05 February 2016
Snyder, all-round Ives take Zimbabwe to six-wicket win
Canada's 186 for 8 overhauled in 32nd over as African side makes it to Plate Championship semifinal
On a chilly morning at the Sheik Kamal International Cricket Stadium Academy Ground in Cox’s Bazar, with Yo Yo Honey Singh’s Lungi Dance blaring through a distant speaker, Canada chose to bat and fought its way to 186 for 8. It was a display of some application from the batsmen, punctuated by grit and fight. At the heart of the innings was a 56-run association between Abraash Khan, the captain, and Amish Taploo, and the total was the highest, so far, of the side's ICC Under-19 World Cup campaign.
However, it proved no match for Zimbabwe as Shaun Snyder’s 42-ball 56 gave it the perfect foundation. Jeremy Ives, who picked up 3 for 30 with the ball, stitched together mini partnerships while scoring an unbeaten 55-ball 43 to help his side to 190 for 4 in 31.4 overs.
Zimbabwe will now meet South Africa in the semifinal for the ninth place on Monday.
Canada did have its moments. It lost two early wickets: Bhavindu Adhihetty flicked one to square for nought in the first over and, two overs later, Thursaanth Anantharajah (11) was trapped in front. There was every danger that Canada would encounter a slide here, but it didn’t. Harsh Thaker and Taploo dug in deep, chipping away at the runs when they could. They put away the boundaries when Richard Ngarava or Kundai Matigimu sent in something exceptionally loose, but they were mostly assiduous.
The two were together for nearly ten overs, putting on 35 in the process, and it needed an excellent bit of fielding for the stand to be broken. Taploo played one into space at square leg, but Brandon Mavuta, the captain, was on it in a flash to effect a direct hit. Thaker was dismissed for a 38-ball 25, but again, Canada recovered.
Abraash joined Taploo, and the two just continued the good work. Perhaps Abraash was more circumspect than Thaker, but that suited Canada just fine. The spinners didn’t prove any more effective than the pacemen for Zimbabwe, and for a while there, it seemed as though the foundation was being laid for a late assault.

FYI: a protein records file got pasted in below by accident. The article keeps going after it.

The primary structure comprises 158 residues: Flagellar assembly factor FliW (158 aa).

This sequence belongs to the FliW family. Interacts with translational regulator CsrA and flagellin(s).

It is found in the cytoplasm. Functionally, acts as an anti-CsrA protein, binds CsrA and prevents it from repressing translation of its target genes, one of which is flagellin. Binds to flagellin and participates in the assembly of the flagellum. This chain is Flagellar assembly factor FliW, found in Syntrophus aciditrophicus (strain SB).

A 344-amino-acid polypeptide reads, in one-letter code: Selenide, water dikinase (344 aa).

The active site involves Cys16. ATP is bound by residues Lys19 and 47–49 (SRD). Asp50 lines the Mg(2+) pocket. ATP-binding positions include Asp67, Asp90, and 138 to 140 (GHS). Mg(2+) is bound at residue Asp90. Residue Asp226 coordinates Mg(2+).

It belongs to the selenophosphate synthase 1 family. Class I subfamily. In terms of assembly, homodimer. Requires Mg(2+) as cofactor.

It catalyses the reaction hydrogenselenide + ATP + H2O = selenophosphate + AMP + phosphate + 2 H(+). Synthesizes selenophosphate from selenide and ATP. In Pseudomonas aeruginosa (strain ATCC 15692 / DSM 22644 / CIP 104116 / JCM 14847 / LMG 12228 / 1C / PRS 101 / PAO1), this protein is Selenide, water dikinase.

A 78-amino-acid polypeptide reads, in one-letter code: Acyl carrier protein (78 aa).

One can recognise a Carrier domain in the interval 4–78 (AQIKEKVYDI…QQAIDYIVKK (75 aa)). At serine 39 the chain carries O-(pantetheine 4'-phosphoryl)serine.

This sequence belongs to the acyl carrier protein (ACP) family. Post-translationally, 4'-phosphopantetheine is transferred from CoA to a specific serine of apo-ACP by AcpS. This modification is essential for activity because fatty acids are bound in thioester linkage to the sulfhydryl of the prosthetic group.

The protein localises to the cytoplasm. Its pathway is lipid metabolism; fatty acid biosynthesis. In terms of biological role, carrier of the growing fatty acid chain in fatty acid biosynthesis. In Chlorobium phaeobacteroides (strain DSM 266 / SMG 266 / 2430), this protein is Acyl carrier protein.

But for that to work, the two needed to bat through the innings, and that wasn’t to be. Mavuta, with his legspin, had Taploo (37 off 71) stepping out and finding air as Ryan Murray, behind the stumps, whipped off the bails. When Abraash was dismissed two overs later by Ives, the left-arm spinner, they were reduced to 128 for 5 and Canada’s spell of defiance was over.
Arslan Khan (31 off 39) struck three boundaries, and put on 24 with Kurt Ramdath for the sixth wicket. Ramdath (17 off 31) then added 24 with Abdul Haseeb for the eighth wicket, all of which were important contributions, but ultimately inadequate.
If Canada was cautious, Zimbabwe was a study in contrast. Snyder was menacing, treating the best of Canada’s bowlers with absolute disdain. The first over, off Abraash, yielded 13 runs, with Snyder cracking two absolute rippers through the covers.
As the innings progressed, he settled down and there were more big beauties. Thaker was driven straight down for four, and he took 17 runs off the next over from Haseeb, including an inside-out six over long off – there was no fence, and the ball ended up in no man’s land far away.
He repeated the feat two overs later, and waited patiently for the ball to be found. In eight overs, 64 runs were scored, and he brought up his half-century in just 37 balls.
Snyder eventually miscued one off Adhihetty, the leading edge falling safely with a fielder, but the damage had been done. Wesley Madhevere fell for a 32-ball 31 as well, and the run-rate slowed down a bit. But Ives then took charge to take the team through. He put on 34 with Murray for the third wicket, and an unbroken 46 for the fifth with William Mashinge (24) sealed the deal.
To see full scorecard, click here
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